002 Elementary Greek HU
Completion of the basics of ancient Greek, followed by readings in Lysias and Plato. This is the second semester of a year-long course. Typically offered every Spring.
101 Introduction to Greek Literature: Herodotus and Greek Lyric HU
Introduction to the study of Greek literature through readings in Herodotus' Histories and selections of Greek lyric poetry. Emphasis will be on developing reading skills and on critical interpretation and discussion. Prerequisite: Greek 001-002 or the equivalent. Typically offered yearly in alternation with Bryn Mawr.
102 Introduction to Greek Poetry: Homer HU
Readings in Homer's Iliad or Odyssey, with critical interpretation and discussion. Prerequisite: Greek 101 or equivalent. Typically offered yearly in alternation with Bryn Mawr.
201 Advanced Greek: Plato and Thucydides (taught as Bryn Mawr Greek 201) HU
Reading Plato's Symposium and Thucydides' history of the Sicilian Expedition. Typically offered every Fall at Bryn Mawr.
202 Advanced Greek: Tragedy HU
Two Greek tragedies and readings in Aristotle's Poetics. Prerequisite: Greek 101-102 or the equivalent. Typically offered every Spring.
350 Seminar in Greek Literature HU
An advanced seminar in Greek language and literature, with special emphasis on the interpretation and discussion of texts in Greek and the reading of relevant scholarship. Topic to be determined by faculty; topics of recent seminars include: "Plato and the Sophists" and "Translating the Classics: Theory, History, Practice." May be repeated for credit. Prerequisite: At least one 200 level Greek course or consent. Offered occasionally.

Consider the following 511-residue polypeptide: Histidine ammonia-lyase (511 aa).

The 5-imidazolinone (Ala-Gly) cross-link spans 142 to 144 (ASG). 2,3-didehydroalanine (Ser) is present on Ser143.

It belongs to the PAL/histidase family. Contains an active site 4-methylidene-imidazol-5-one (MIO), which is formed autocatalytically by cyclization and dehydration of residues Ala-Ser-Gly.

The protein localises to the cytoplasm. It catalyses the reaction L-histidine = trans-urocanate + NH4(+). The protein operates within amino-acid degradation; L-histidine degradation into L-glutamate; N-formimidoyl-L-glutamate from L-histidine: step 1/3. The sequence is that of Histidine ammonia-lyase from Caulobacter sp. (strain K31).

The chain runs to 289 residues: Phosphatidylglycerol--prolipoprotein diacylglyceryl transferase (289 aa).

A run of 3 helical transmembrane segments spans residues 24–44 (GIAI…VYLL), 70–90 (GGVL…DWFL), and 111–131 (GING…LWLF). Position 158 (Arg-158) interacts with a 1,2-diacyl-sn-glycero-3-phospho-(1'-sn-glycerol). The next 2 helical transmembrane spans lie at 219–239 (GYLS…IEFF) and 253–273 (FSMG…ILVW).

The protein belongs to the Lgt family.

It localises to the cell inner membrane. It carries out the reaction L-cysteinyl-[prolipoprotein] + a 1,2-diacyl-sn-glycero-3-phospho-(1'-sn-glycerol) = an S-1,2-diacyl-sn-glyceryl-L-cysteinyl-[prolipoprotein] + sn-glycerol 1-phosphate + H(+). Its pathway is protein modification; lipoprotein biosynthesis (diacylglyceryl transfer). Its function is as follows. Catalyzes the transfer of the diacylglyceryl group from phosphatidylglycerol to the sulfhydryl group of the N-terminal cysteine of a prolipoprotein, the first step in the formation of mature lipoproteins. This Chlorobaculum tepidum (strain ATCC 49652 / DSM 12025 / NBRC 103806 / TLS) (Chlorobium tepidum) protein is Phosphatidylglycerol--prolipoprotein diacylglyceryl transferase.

480 Independent Study HU
COURSES IN LATIN LANGUAGE AND LITERATURE
001 Elementary Latin HU
Introduction to the Latin language, including vocabulary, grammar, style, and techniques for reading and translation of poetry and prose; with attention to Roman history, mythology, literature, religion, and more. This is the first semester of a year-long course. Typically offered every Fall.
002 Elementary Latin HU
Completion of the introduction to the Latin language, with readings in prose (especially Cicero and Sallust on the Catilinarian Conspiracy) and poetry (especially Ovid and Vergil). Prerequisite: LATN 001 or equivalent. Typically offered every Spring.
101 Introduction to Latin Literature: The Language of Love and Hate in the Roman Republic HU
Introduction to the study of Latin literature through readings from Catullus' poetry and Cicero's Pro Caelio. Class will include some grammar review, but emphasis will be on developing reading skills and on critical interpretation and discussion. Prerequisite: Students should have had either a year of college Latin or very strong high school preparation. For a course with more extensive grammar review, see Bryn Mawr Latin 003. Typically offered every Fall.
102 Introduction to Latin Literature: Comedy HU
Deepening acquaintance with Latin language and literature through close reading of a Roman comedy. Review of Classical Latin grammar by comparison with Archaic Latin. Additional emphasis on colloquial Latin, meter, stagecraft, and reception. Class will stage a public performance! Prerequisite: Latin 101 or BMC 003 or very strong HS prep. Typically offered every Spring.